If you've a little time and half a mind for an entertaining diversion, I'd urge you to read this story, by E.M. Forster. It was my first real speculative fiction experience, read sometime in high school. I've since gone back and reread it several times, and my admiration for Forster's prescience continues to grow; it's now to the point where I've begun to wonder if he had access to some kind of time travel. The world he describes in here feels eerily similar to our own...moreso with every passing year.

I fancy myself to be pretty connected to what's going on. I listen to 680 News out of Toronto almost religiously..."three, four, five times a day", just as its advertisements ask me to. I watch Global National and the News Hour most nights. I've got a weekend subscription to the Star, t…

Olympic Report: Day 5

Are we ever in fine fail form so far this Games.

Five days. Zero medals. Canadian records galore, particularly in the pool, which is Phelping fast--but no medals.


I'll get back to Team Canada later. For now, some reflections on Beijing's coming-out party.

The opening ceremonies were, as far as I'm concerned, nonpareil. I simply can't imagine how you'd even go about trying to surpass them. Jaw-dropping followed brain-boggling followed awe-inspiring until I was left mesmerized, benumbed, exhilarated and drained in equal measure.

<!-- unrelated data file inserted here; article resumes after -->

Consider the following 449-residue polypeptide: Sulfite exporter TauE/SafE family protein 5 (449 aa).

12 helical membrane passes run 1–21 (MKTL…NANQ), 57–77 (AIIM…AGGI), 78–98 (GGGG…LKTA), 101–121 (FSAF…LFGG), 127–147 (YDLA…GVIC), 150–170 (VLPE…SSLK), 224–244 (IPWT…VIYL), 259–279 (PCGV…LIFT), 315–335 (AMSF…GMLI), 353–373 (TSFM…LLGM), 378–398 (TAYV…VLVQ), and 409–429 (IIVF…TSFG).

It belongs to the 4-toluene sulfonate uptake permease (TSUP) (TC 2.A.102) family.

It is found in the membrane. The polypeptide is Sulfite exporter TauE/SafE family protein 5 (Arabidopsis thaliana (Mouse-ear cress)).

Yet I've run into people who were deeply disturbed by the spectacle.
As with anything else, you got out of those opening ceremonies what you put into them. If you admire a culture that has lasted longer than any on earth, you relished the show it put on. If the thought of 1.3 billion people bound by a communist tyranny scares the wits out of you, then 2008 drummers performing in perfect unison, each with a frozen grin on his face, exhib…

Next on the chopping block: left-wing blogs.

Aren't people supposed to get more conservative as they age? If so, why am I finding myself going increasingly liberal?
I expected an election last fall. This fall, I'm demanding one. Harper has gone stale.
Well, truth be told, Harper always was stale. But now he's going toxic.
It was, in the end, a small thing that turned me against the Conservatives: small on the surface, but oh so telling. On Friday, it was announced that the PromArt program would be killed by spring, saving a piddling $4.7 million.
PromArt is a federal grants program under the aegis of Foreign Affairs. Its purpose is--was--to promote Canadian culture abroad.
Now I'll grant you, I'd question some of the grants that have gone out. I'm not sure, for example, how a band called "Holy Fuck" promotes Canadian culture here or anywhere. But rather than put some simple restrictions in place--in order to be deemed eligible for funding, profanity and gross indecency must be entirely absent--Harp…